Now, as to what might actually constitute the "noble lie" I offer no opinion. It might be religion, or science, or occult superstition. The only thing that it must be is convincing.

OCCOM BILL wrote:
When working in a crisis, efficiency is paramount. That begs a question: Considering your above average ability, which community would you prefer to live in? (Be honest :wink: )

Well, that doesn't beg any question (for a definition of "question begging," see here). As for my choice, I would much prefer to live in Jesus Junction rather than Galt Gulch.

OCCOM BILL wrote:
In that conclusion, "Logical" wasn't being applied to the people in general… just the cream of the crop. For the people in general; a sense of fair play is all that's necessary. Opportunity is necessary for happiness; success is not. Hang out by a lottery machine and examine the smiles on the faces of the participants, and you'll see what I mean. Hope for something better is the most important thing. That's why our founding fathers guaranteed us the right to pursue happiness. In Galt's Gulch, that's all we do.

People may have a sense of fair play, but it typically extends only as far as it applies to the other guy. Most people have a highly subjective view of fair play as it applies to themselves. That's one reason why we don't allow people to "take the law into their own hands" -- we can't trust them to apply justice fairly in their own cases.

OCCOM BILL wrote:
joefromchicago wrote:
Yes, perhaps we'd all do better by reading Carnegie's "Gospel of Wealth."
I haven't read that. I gather I should?

Yes, you should. You can find it here.
0 Replies
 
Setanta
 
  1  
Reply Tue 3 Aug, 2004 10:18 am
I don't know if it has been pointed out yet, but the signature line which Bill is using seems to imply that John Galt is responsible for the quote: "The only thing necessary for the triumph of evil is for good men to do nothing."

This is a quote of Edmund Burke, often mischaracterized as an English philosopher. Burke was in fact, an Irishman who went into politics in England.

http://www.wordiq.com/knowledge/upload/7/7d/Edmund_burke.jpg

Burke probably deserves the title of political philosopher, although in our day he would be called a political scientist--or a right-wing hack. He sat in Parliament for the Whigs, but he supported unpopular policies, such as the emancipation of Catholics in Ireland. Burke was first elected in 1765, due to the patonage of the Marquis of Rockingham, then prime minister. Rockingham's government fell, and Burke thereafter sat in opposition to the Tory governments which succeeded. Originally seen as a radical, Burke often lost his Parliamentary seat, and so was passed from one "rotten borough" to another to assure his place in the House of Commons. He eventually sat in Parliament for thirty years.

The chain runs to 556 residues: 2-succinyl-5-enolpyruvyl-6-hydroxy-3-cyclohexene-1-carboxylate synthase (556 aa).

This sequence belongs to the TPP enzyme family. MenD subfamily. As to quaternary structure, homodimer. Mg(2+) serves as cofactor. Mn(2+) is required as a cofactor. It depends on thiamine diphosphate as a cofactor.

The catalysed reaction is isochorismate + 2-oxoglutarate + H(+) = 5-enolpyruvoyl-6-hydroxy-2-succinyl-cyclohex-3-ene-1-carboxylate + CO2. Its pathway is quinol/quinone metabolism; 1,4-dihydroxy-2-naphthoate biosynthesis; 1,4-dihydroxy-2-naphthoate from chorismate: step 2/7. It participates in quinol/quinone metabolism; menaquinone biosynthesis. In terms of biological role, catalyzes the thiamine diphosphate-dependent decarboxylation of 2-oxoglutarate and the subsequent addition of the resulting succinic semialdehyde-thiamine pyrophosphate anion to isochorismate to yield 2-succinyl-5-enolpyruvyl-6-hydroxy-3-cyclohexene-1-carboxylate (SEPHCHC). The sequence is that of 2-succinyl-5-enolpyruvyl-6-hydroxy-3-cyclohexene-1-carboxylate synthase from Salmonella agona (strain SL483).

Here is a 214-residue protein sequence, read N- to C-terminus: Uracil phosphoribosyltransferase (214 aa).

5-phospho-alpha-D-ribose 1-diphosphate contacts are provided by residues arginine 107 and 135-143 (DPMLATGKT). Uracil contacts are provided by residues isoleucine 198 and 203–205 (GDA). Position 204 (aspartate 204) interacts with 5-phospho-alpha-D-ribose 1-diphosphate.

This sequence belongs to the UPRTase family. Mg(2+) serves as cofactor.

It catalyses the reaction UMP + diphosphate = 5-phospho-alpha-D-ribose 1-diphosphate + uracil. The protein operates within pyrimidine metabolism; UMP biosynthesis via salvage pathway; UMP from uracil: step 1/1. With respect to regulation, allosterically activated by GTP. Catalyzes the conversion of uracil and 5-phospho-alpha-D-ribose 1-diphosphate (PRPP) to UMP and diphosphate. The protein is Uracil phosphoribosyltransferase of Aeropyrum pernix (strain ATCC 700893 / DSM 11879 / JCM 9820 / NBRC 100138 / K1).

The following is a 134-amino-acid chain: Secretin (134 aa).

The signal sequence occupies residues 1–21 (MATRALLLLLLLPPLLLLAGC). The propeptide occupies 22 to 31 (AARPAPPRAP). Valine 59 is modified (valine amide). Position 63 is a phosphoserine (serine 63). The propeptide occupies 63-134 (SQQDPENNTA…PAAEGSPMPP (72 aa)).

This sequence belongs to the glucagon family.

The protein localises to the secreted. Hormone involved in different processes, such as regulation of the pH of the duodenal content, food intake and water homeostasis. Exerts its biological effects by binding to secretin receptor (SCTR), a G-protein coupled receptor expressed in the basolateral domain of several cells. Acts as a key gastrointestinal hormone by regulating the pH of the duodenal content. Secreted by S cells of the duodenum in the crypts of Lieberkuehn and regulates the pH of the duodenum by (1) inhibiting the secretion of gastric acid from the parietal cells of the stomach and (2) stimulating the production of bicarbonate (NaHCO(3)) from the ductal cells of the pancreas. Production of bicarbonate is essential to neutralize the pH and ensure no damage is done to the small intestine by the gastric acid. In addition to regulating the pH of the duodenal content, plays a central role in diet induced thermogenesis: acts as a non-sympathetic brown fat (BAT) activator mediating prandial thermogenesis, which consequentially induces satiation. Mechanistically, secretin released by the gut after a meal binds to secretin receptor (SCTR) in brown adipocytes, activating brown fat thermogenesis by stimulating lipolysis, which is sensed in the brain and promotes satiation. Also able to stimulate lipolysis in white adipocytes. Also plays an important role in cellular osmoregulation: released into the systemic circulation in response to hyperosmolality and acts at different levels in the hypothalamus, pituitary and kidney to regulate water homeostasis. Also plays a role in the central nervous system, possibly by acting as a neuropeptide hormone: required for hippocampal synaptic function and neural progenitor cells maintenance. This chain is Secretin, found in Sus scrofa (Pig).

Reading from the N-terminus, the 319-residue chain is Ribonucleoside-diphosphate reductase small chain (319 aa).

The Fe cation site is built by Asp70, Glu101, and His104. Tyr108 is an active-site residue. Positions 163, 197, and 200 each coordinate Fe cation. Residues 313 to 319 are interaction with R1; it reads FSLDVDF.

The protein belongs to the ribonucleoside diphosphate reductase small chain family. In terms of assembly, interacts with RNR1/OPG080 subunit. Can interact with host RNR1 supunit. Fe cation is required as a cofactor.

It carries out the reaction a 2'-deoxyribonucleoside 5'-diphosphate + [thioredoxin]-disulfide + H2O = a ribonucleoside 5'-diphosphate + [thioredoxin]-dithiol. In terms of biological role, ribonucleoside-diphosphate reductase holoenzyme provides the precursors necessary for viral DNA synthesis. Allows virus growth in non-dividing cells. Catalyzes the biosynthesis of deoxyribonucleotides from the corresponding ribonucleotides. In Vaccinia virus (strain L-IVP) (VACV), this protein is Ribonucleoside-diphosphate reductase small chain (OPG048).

His support of the cause of the downtrodden in Ireland, and the complaints of the Americans, had made him seem "liberal," as we know the term. However, his opposition to the French Revolution was so vehement and vitriolic, that his political writings became popular. Long after his death, those who opposed the "liberal" governments of England began to call themselves "conservatives," and claimed Burke as the "father of conservatism." This particular quotation of Burke comes from a speech in the House in which he condemned the recently published Rights of Man which had come out of revolutionary France. Burke's support of Catholic emancipation in Ireland and the greivances of the Americans was not based upon any principle of "unalienable rights," but rather a call for pragmatic solutions to problems which he saw government as exacerbating. His true view of individual rights comes out in his Reflections on the Revolution in France. Burke never believed in individual civil rights--and this quote is a product of his opposition to the principle, and his assertion that God had ordained hereditary monarchy. He was reacting to sermon by one Richard Price, who praised the revolution, and held that the English people had the right to remove a "bad king."